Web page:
MOSCOW, Aug 29 (Reuters) - Russian Prime Minister Vladimir Putin on Sunday opened a pipeline branch to carry Siberian oil to China and hailed Russia’s energy business in China as an important counterweight to its traditional European clients.
Putin was speaking in the town of Skovorodino, the end of the pipeline to the Pacific region, in honour of the completion of a branch that will carry Siberian oil to the Chinese town of Daqing from the end of the year. PetroChina is the importer.
“This is an important project for us because we are starting to diversify sales of our energy resources. To this day the main deliveries are to our European partners. They get around 120-130 million tonnes of our oil today,” Putin said on Russian radio.
Russia’s relationship with Europe is especially uneasy on the energy front since gas supplies were cut in the dead of winter during a spat with Ukraine, a key transit country, over gas non-payments.
European efforts to diversify energy supplies have been met by Russian declarations of independence from its traditional Western client base, and demand is soaring in China, Moscow’s traditional political counterweight to the West.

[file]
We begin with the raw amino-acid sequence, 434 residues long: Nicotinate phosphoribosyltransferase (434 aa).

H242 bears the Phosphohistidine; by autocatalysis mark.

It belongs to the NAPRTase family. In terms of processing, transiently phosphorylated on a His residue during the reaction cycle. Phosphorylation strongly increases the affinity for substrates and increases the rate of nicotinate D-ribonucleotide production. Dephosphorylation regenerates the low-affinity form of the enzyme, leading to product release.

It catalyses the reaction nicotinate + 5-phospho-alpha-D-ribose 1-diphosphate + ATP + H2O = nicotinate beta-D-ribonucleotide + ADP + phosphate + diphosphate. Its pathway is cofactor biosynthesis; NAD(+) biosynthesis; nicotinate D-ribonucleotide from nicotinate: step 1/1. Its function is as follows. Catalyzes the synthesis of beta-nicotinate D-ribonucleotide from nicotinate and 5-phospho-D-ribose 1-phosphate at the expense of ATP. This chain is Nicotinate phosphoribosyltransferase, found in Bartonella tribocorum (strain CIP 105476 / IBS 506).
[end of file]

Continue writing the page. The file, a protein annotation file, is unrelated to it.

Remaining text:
Putin said when physical deliveries begin, Russia will pump at a rate of 30 million tonnes per year. Further expansion will bring deliveries to 50 million tonnes, he said.
“This is already significant competition for the European route.”
Russia inaugurated the East Siberia-Pacific Ocean pipeline in December, giving the world’s largest exporter a geographical and advantage over Asia’s key Middle Eastern suppliers on deliveries to China, Japan and South Korea.
The new outlet has even helped Russia to increase its deliveries to the United States. Shipments of the ESPO-blend crude move regularly to the U.S. West coast.
ESPO barrels are currently unloaded onto rail cars at Skovorodino and shipped to the Pacific port of Kozmino.
Last week, as the blend was selling at record high prices, China made its second known purchase of ESPO crude.
Writing by Melissa Akin; Editing by Angus MacSwan
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